United States


Is the U.S. Arrogant?

Christopher Jones' view of the US is fairly common in Europe. John Wonder, whose view of Europe is fairly common in the US, answers him: " I fail to see how U.S. attempts to prevent the spread of communism could be construed as "arrogance," as Christopher Jones would have it. This seems a grotesque overstatement, especially in view of the fact that other countries did relatively little, and we had to bear the principal burden. If other countries didn't want us to be arrogant, why didn't they do something? The answer is obvious: they didn't want to spent the money and effort. It was easier to sit back and do nothing, and then call us arrogant. I guess it massaged their ego". RH: This exchange reminds me of the exchange between Democrats and Republicans in the US. I am more interested in the global acceptance of government with the consent of the governed as the basis for legitimacy. The consent of the government must be demonstrated in free elections. It is amazing how this has spread around the world: Latin America, fascist Italy, Nazi Germany, the communist bloc, Japàn. It is the most important political development of the modern era.

Randy Black writes: "This entire discussion about the manner in which the US is perceived in Europe and elsewhere reminds me of a humorous comment I read last year: "You know the world has been turned upside down when the best golfer in the world is black, to top rap star in America is white, the Germans don't want to fight and the French accuse Americans of being arrogant"."

Christopher Jones says_ "Of course in a round about way, John Wonder is also correct. Other countries also deserve a lion's share of the blame for the current mess in Iraq. Britain, Russia (as the successor to the old Soviet Union,) France, Italy (the largest commercial manufacturer of land mines) are high on the list. Many countries who suffered in the fight against communism so it is difficult to make an absolute tally. But my criticism stands. The US has conducted itself with arrogance and continues to do so in its belief that its "democracy" i.e. elections are a panacea that will cure the world's ills. I could not disagree more with the idea that since 1945, free elections have conquered all: what about China? Here is the world's most dynamic economy ruled by a one party state. And wealthy Saudi Arabia? Elections don't ensure democratic behavior, in the US system where both look so suspiciously the same, they look more and more like pseudo elections. Of course, there is also the question of real voter turn-out".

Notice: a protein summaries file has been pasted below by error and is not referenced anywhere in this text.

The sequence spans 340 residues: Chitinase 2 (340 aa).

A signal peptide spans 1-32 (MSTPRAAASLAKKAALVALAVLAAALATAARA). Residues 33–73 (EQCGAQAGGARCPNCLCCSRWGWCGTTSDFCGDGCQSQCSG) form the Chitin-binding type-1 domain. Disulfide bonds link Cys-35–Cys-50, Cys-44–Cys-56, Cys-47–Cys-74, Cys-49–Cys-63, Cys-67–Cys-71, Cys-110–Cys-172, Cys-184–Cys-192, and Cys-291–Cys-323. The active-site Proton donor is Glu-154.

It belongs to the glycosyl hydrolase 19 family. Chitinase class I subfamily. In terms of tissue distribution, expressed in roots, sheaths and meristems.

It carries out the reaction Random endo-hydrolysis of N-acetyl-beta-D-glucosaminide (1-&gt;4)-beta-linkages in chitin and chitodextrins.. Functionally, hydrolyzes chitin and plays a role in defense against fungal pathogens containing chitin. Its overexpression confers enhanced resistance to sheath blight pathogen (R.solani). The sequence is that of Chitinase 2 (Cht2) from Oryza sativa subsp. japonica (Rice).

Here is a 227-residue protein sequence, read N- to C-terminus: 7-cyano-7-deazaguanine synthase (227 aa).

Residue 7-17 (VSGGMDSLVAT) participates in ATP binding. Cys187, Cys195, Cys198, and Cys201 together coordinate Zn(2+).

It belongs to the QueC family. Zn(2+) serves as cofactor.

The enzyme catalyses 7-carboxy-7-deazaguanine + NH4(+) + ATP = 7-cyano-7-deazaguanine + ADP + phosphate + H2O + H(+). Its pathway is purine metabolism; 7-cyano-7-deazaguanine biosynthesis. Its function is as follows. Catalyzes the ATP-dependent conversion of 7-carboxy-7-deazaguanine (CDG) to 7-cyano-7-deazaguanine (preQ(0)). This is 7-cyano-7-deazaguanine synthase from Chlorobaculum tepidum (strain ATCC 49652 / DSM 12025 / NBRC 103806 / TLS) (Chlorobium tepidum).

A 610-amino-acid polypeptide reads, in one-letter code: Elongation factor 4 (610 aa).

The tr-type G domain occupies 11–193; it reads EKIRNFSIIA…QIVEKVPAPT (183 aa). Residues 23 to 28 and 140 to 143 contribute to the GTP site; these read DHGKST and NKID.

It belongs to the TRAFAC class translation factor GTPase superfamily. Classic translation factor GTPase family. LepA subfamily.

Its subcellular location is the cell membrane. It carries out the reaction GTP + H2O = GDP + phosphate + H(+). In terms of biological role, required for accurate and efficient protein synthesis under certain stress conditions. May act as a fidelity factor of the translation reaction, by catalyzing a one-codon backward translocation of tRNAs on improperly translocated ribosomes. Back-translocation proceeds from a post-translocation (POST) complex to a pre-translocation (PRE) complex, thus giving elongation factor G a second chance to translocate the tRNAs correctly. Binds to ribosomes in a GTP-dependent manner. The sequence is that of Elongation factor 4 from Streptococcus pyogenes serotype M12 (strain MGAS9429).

RH: I stick by my statement that "The consent of the government must be demonstrated in free elections. It is amazing how this has spread around the world: Latin America, fascist Italy, Nazi Germany, the communist bloc, Japàn. It is the most important political development of the modern era". Of course there are areas like China and Saudi Arabia where this is not yet the case. I agree with what Christopher says about the disgraceful US electoral system. Of all the English-speaking democracies, the US is the one in which money plays by far the greatest role, with the consequent corruption of the system. For this I blame the presidential system, which requires vast amounts of money to promote candidates nationwide. Unfortunately the likelihood that the US will adopt the parliamentary system is about nil.

Nuclear Bombs